The Forest (2016)

The Forest provides what could have been an interesting premise of Japanese cultural folklore, yet opts out for redundant shock tactics and bland characters.

Sara (Natalie Dormer) tramps out to Japan’s Aokigahara Forest, after hearing from local police that her identical twin sister entered, and has not yet returned. Despite the concerns of those around her and whispers of the haunting yueri, Sara enters the forest determined to find her sister.

Directorial debut for Jason Zada, a bold move to take on real life locale Aokigahara Forest aka The Suicide Forest. This dense shrouded forest lies at the foot of Mount Fuji, but more notoriously known for as a common suicide site, hence the nickname. With depressing statistics surrounding Aokigahara, some might question the exploitative nature of capitalizing in on such a sensitive location.

It’s easy to see why the creative writers would use this backdrop for a horror setting, but that’s exactly what they did… they’ve used it only as a pretty backdrop. If it were to be set in any other forest, the story would still remain the same. A deeper look into the mythos of The Suicide Forest could have created an innovative story, rather it is your standard supernatural American J-Horror.

It is not the worst movie ever though, and it probably doesn’t deserve all the hate. Visually, there is stunning cinematography capturing the immensity of the woods. But when things begin to go bump in the night, so too does the narrative.

There is no slow descent into madness for Sara. As the final act turns into a what’s real and what isn’t, Sara’s paranoia has spiked to a level of craziness. Has she suddenly forgotten the multiple warnings of “the forest makes you see bad things”? Her foolish and not so subtle attitude raises sloppy narrative structure and half realised ideas.

With too many jump gags and an underwhelming final twist, this spooky spirit film with a promise premise is uninspiring.

5.5 / 10

“I don’t know if this forest made you psycho or you were always this crazy” 

Poltergeist (2015)

Poltergeist is a poor and unnecessary remake, eager to jump on an established brand of the cult classic from 1982. This bloodless horror lacks creativity and originality and overkills it with CGI.

A family whose new suburban home is haunted by evil forces must come together to rescue their youngest daughter after the spectral creatures snatch her.

If it ain’t broke, don’t fix it… Was anyone actually asking for a Poltergeist remake? For the Director, Gil Kenan, it’s an unfortunate tumble into the Hollywood system of regurgitating classic films, and spitting back up something foul. At no point do you feel the people behind this film are there for artistic passion or creative drive. Kenan’s previous animated children’s horror, Monster House, has more heart and spooks then the latter.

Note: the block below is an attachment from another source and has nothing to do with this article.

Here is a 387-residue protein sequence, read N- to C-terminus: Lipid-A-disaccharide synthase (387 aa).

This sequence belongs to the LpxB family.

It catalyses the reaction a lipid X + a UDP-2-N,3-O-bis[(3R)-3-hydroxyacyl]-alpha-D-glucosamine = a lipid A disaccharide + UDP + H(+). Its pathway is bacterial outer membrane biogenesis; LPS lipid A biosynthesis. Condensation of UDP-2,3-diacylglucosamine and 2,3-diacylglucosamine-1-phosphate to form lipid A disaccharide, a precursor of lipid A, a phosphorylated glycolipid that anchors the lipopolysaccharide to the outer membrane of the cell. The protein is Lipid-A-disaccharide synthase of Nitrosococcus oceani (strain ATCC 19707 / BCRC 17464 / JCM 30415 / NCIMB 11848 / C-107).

It is a bold move to take on one of the pioneering horror gems, and the always ill-fated remake falls flat. Nothing feels fresh or new, the only exception is that they’ve adapted the story to embrace the use of technology for todays tech savvy generation. The original details are kept, but no new mythology is established. The unimaginative excessive use of CGI also detracts from forming any real build up of fear for the story or characters. Everything feels just a little too tame, the characters are far too passive once realising the youngest has been taken, their blasé attitudes create a lifeless and rushed ending.

Even, the magnetic appeal of Sam Rockwell can’t save this script.

Poltergeist is a dull unwarranted remake. The best thing that can come out of this movie is directing a new generation to the original cult classic.

2.0 / 10

“This house is cleaned!”

Ava’s Possessions (2016)

Ava’s Possessions is a quirky colourful pseudo horror comedy. Never taking itself too seriously, it’s a fun fresh spin on a classic theme. Narratively it feels a little underdeveloped, but the witty dialogue and innovative premise amasses an appealing hold over the viewer. 

Ava, a young woman recovering from a demonic possession; with no memory of the past month and her hazardous behaviour is sentenced to attend a court ordered Spirits Possession Anonymous support group, (a little like AA but for exorcism survivors) to piece her life back together.

Writer/Director Jordan Galland’s demonic possession movie begins were most usually end. Ava’s Possessions is a fun alternative to your usual run of the mill exorcism flick. Engulfed in a world of vibrant colours, this novelty film of fluoro fusion never takes itself too seriously.

The premise of Ava’s Possessions is invitingly original. Set in a world where possession is commonplace, so much so that the judicial system has appointed support groups, and society doesn’t question the absurdity. Ava’s friends are not exactly forgiving with her survival of the supernatural, rather they judge heavily for her uncontrollable actions.